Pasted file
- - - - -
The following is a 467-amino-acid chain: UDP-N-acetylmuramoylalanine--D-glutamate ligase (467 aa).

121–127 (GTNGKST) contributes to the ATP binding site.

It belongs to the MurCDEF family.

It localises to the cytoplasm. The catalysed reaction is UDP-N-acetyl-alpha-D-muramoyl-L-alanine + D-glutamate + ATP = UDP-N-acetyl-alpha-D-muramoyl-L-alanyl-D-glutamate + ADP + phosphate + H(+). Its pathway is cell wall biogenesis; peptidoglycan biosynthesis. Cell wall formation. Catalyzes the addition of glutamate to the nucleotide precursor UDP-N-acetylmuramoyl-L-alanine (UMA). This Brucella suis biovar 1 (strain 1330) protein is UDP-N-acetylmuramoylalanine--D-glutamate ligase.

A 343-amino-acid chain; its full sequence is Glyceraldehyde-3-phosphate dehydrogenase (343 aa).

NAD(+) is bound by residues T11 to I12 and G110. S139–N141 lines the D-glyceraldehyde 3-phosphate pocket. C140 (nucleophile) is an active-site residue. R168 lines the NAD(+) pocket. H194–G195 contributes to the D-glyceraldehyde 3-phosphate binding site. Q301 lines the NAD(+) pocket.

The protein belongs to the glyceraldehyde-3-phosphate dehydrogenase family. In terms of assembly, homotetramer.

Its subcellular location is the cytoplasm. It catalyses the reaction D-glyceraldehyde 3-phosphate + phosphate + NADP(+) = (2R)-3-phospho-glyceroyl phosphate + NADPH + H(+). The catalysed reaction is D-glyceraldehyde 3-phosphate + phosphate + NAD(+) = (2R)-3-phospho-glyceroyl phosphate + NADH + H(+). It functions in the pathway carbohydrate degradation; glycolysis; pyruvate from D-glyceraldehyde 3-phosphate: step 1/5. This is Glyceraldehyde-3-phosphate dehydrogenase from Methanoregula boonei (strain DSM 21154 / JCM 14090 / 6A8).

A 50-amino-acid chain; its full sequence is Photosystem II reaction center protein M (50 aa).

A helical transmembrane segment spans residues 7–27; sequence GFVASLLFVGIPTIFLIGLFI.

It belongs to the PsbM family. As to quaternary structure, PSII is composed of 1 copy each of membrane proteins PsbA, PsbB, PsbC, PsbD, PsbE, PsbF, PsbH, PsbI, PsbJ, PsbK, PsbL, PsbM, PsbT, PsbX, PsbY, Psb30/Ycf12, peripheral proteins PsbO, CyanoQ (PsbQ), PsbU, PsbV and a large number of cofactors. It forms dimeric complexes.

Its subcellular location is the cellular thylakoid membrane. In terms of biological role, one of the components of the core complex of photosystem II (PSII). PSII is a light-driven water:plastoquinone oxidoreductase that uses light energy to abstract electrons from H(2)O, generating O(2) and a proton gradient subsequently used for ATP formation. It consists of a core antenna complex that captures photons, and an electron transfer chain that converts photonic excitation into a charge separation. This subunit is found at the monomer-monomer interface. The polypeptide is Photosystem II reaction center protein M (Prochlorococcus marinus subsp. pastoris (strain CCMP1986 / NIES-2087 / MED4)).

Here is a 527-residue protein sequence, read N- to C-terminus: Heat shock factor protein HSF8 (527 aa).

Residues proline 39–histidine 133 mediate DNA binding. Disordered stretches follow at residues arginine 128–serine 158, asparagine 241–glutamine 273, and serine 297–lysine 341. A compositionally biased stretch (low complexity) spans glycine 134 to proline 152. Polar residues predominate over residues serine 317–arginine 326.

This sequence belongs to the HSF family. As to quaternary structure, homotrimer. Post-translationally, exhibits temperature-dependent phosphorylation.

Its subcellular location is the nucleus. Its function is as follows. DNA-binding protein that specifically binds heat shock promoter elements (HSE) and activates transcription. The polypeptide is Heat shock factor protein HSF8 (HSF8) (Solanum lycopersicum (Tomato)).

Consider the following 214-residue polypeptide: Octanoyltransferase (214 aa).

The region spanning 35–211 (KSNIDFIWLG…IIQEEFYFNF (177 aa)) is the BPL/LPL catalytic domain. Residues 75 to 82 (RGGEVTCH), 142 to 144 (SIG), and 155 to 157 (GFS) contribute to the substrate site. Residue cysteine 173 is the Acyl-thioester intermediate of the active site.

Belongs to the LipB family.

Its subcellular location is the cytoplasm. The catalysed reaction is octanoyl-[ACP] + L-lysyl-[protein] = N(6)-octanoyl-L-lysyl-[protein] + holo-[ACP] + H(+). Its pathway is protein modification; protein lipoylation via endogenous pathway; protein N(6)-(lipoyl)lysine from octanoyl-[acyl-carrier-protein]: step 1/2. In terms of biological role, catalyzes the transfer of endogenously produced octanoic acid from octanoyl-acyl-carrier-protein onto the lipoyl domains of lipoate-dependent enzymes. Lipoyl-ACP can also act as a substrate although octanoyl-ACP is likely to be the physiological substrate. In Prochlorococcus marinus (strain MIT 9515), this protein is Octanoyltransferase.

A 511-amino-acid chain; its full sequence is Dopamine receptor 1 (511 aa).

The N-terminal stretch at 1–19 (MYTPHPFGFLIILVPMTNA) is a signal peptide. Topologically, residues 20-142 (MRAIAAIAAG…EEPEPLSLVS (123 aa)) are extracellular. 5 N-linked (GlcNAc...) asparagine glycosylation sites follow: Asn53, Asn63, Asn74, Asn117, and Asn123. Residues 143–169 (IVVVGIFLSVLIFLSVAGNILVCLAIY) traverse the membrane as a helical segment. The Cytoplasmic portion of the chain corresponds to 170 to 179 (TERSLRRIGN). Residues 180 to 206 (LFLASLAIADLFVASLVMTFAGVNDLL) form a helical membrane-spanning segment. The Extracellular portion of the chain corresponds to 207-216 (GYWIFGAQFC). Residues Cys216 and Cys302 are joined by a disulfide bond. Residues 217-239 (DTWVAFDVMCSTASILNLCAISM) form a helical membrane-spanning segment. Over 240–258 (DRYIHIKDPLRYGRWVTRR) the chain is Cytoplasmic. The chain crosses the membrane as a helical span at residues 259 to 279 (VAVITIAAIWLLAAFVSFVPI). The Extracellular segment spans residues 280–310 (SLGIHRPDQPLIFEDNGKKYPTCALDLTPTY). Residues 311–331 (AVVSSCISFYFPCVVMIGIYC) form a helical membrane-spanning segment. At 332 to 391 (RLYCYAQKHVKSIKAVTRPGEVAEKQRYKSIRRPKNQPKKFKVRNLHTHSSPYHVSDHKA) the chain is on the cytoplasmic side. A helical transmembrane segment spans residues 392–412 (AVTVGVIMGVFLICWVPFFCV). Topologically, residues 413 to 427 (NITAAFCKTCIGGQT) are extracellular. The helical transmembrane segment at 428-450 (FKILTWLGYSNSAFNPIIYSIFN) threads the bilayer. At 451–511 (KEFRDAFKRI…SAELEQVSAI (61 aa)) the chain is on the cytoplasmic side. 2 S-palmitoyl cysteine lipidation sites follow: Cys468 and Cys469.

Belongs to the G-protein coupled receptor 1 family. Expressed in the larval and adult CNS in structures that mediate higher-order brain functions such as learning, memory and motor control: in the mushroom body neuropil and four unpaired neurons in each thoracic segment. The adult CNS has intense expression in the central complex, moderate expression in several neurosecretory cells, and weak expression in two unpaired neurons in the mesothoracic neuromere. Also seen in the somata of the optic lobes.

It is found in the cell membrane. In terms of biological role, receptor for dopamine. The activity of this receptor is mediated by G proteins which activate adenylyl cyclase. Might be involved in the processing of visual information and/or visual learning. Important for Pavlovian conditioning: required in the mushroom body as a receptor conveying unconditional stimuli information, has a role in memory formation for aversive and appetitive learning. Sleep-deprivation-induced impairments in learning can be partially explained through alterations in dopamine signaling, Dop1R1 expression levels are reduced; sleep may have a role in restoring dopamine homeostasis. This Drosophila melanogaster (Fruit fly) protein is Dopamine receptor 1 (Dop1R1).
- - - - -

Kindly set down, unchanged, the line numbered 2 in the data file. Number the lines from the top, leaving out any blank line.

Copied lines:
121–127 (GTNGKST) contributes to the ATP binding site.